Good afternoon, mayor and council. Today, you’re actually going to have three of us prepare the report for today. I’m going to start it off. And then Dan and I are going to try to tag team, the his portion where I’m bringing screens up, and then we’ll move to Jim, in terms of the financial work that we’ve been doing. A couple of things that I wanted to update you all on. And so last week, we had a question regarding golf. Actually, we received some additional guidance from Boulder County Health Department and the Colorado Department of Health in terms of what we need to do. They have indicated that golf courses can be open, if they list of about things this long that we have to do. And some Karen and Jeff and the golf pros have been working on that I’ve seen a draft of it, and we’ll be looking at it and then also watch The data in terms of making that decision. And you may or may not have seen there was actually a news. I’m getting feedback. somebody’s not muted.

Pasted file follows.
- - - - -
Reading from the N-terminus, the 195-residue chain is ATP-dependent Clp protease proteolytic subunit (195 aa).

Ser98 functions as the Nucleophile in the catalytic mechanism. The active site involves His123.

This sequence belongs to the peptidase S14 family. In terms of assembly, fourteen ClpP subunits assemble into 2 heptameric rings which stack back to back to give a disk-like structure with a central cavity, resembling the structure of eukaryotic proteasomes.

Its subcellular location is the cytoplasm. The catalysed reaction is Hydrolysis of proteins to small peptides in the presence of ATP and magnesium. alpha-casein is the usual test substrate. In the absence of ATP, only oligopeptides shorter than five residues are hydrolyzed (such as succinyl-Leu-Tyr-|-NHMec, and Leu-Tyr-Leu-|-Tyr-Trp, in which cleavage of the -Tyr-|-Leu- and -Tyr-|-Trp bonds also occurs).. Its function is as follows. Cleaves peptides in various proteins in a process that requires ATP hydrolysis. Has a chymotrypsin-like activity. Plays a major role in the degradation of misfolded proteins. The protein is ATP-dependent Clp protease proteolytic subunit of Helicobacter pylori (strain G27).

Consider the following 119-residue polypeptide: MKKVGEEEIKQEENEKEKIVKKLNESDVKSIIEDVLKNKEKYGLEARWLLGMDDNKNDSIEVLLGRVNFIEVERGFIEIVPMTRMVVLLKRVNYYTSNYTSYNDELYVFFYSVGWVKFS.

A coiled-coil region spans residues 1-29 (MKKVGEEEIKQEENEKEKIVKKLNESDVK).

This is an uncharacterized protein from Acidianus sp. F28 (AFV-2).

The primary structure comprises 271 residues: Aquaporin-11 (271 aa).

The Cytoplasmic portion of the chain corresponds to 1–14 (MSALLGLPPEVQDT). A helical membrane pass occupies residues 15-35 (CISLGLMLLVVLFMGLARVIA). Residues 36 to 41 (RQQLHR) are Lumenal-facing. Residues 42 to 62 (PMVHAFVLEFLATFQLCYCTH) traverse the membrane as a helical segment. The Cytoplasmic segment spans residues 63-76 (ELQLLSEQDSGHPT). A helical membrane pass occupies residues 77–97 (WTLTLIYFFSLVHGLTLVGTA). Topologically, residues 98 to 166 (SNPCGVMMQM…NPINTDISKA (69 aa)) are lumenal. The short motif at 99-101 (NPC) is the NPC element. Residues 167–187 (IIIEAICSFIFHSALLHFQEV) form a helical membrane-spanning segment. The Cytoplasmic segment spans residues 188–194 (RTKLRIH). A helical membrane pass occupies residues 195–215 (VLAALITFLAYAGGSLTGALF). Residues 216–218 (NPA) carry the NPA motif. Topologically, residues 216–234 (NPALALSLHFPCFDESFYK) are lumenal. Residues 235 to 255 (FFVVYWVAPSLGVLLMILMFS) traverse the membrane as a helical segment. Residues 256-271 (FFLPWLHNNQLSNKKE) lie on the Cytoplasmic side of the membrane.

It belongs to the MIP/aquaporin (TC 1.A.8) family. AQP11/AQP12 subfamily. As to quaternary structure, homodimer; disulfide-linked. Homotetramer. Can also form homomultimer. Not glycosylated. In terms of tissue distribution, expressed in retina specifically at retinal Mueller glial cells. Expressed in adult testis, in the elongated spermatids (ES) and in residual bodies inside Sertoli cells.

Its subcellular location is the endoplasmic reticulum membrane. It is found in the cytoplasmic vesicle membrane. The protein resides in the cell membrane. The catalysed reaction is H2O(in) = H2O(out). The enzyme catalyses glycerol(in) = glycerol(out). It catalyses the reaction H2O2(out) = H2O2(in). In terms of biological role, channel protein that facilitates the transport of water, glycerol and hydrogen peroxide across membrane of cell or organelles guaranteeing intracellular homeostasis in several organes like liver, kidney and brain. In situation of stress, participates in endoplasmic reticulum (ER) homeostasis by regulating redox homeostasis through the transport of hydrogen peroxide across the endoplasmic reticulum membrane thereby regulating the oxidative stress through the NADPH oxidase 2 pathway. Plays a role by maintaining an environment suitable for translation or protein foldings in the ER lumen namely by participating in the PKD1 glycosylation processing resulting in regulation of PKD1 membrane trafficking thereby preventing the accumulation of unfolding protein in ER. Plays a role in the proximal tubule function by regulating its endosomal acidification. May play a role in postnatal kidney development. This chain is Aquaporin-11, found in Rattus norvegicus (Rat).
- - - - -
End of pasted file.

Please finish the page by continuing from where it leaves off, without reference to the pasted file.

No, I’m not sorry.